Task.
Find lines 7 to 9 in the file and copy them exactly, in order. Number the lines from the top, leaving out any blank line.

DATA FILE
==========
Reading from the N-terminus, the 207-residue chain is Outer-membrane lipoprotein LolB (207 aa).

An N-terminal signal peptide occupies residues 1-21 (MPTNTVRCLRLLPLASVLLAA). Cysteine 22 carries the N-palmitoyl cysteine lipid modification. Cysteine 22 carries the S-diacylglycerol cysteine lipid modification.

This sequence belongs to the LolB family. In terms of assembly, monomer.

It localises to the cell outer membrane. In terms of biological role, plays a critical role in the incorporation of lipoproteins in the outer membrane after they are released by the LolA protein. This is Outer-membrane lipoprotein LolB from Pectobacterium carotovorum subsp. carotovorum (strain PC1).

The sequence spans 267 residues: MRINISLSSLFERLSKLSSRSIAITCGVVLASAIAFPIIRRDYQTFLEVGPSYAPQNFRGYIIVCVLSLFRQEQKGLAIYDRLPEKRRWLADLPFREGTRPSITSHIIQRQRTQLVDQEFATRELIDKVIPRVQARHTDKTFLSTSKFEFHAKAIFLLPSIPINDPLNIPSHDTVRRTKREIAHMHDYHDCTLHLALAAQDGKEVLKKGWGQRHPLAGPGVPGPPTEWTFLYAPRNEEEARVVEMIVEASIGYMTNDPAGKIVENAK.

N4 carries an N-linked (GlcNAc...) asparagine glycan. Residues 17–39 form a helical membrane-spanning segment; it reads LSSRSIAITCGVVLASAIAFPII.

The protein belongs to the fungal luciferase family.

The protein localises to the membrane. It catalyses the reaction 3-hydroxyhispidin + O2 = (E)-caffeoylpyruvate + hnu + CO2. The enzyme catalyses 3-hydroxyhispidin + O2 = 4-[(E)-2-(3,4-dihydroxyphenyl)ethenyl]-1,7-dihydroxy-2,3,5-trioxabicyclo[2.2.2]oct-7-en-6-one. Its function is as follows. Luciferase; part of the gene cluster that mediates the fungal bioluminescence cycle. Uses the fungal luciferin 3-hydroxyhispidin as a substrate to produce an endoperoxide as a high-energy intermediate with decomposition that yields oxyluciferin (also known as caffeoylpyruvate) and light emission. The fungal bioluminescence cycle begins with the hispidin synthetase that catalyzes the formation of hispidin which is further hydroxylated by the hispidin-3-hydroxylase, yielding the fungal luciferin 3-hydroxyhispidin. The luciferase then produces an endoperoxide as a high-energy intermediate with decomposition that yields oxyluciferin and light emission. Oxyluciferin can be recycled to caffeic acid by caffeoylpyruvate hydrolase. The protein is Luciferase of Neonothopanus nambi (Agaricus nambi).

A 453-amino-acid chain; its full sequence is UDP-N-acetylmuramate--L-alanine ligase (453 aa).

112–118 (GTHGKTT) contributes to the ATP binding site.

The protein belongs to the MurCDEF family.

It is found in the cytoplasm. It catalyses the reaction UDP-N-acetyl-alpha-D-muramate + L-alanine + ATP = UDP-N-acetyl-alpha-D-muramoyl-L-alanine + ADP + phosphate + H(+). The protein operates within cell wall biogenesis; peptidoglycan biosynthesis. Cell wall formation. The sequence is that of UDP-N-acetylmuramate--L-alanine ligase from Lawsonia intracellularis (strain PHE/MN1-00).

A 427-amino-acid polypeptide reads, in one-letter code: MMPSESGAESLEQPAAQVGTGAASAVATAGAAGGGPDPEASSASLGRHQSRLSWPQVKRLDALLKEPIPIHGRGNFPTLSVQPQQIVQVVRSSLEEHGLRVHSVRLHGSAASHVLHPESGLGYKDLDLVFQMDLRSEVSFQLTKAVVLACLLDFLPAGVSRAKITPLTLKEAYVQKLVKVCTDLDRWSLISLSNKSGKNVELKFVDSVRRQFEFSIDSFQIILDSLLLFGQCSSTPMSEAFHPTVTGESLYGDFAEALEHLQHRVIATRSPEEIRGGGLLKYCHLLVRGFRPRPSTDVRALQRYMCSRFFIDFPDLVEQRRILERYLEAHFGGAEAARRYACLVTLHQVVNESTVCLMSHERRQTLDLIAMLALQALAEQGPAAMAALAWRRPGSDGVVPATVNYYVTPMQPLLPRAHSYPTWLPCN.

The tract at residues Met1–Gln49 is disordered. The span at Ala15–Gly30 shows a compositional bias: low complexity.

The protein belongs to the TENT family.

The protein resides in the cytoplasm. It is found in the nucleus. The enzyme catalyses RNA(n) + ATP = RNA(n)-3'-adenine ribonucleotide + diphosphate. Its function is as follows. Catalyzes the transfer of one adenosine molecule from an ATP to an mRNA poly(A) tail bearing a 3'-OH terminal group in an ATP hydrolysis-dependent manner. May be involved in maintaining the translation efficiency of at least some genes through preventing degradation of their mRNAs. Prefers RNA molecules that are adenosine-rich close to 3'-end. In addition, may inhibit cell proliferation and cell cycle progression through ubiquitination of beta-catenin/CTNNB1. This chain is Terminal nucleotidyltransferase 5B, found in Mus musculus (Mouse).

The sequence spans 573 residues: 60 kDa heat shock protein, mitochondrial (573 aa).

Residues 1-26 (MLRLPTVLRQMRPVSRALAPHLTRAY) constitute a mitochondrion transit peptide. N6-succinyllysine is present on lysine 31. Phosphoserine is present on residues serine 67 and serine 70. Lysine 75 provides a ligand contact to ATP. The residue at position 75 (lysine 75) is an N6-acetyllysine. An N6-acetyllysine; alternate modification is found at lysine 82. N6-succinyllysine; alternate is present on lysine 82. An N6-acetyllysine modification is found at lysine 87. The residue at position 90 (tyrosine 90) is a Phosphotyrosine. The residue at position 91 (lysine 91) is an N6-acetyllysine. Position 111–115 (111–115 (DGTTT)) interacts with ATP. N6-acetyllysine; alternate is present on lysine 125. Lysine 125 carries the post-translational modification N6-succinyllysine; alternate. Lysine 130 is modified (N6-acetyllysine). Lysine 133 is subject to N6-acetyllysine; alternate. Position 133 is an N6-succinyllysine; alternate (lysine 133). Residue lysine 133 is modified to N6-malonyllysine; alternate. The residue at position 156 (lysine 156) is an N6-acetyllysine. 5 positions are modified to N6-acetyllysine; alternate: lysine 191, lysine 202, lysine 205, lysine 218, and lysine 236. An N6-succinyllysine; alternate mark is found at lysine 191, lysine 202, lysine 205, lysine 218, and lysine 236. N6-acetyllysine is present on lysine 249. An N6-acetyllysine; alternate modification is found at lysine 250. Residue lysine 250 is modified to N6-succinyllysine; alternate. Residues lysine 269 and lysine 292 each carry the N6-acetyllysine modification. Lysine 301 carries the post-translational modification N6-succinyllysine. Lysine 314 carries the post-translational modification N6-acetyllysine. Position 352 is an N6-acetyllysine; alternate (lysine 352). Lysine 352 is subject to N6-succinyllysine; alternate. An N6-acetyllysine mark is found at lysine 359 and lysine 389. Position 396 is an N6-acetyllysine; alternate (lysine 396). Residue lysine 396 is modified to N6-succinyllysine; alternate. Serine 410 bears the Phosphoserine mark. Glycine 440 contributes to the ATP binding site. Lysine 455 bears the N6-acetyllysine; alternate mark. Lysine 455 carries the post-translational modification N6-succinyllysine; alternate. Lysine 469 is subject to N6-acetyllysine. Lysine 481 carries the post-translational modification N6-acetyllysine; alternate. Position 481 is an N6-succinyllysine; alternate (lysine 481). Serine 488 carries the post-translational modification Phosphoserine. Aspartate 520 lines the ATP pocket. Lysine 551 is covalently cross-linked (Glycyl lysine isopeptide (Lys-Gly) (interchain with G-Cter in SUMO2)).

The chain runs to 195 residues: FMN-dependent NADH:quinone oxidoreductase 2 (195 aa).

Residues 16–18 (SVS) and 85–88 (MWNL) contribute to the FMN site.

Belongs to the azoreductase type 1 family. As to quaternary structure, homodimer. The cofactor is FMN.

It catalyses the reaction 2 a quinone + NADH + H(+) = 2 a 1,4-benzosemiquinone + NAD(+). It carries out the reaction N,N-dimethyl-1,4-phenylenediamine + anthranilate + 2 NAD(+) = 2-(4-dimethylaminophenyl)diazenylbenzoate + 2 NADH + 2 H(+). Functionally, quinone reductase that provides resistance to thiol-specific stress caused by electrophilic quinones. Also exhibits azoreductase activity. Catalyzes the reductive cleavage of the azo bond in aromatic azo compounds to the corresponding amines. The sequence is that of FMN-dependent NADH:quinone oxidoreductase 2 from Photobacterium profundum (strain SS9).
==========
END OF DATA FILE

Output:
The protein belongs to the fungal luciferase family.

The protein localises to the membrane. It catalyses the reaction 3-hydroxyhispidin + O2 = (E)-caffeoylpyruvate + hnu + CO2. The enzyme catalyses 3-hydroxyhispidin + O2 = 4-[(E)-2-(3,4-dihydroxyphenyl)ethenyl]-1,7-dihydroxy-2,3,5-trioxabicyclo[2.2.2]oct-7-en-6-one. Its function is as follows. Luciferase; part of the gene cluster that mediates the fungal bioluminescence cycle. Uses the fungal luciferin 3-hydroxyhispidin as a substrate to produce an endoperoxide as a high-energy intermediate with decomposition that yields oxyluciferin (also known as caffeoylpyruvate) and light emission. The fungal bioluminescence cycle begins with the hispidin synthetase that catalyzes the formation of hispidin which is further hydroxylated by the hispidin-3-hydroxylase, yielding the fungal luciferin 3-hydroxyhispidin. The luciferase then produces an endoperoxide as a high-energy intermediate with decomposition that yields oxyluciferin and light emission. Oxyluciferin can be recycled to caffeic acid by caffeoylpyruvate hydrolase. The protein is Luciferase of Neonothopanus nambi (Agaricus nambi).

A 453-amino-acid chain; its full sequence is UDP-N-acetylmuramate--L-alanine ligase (453 aa).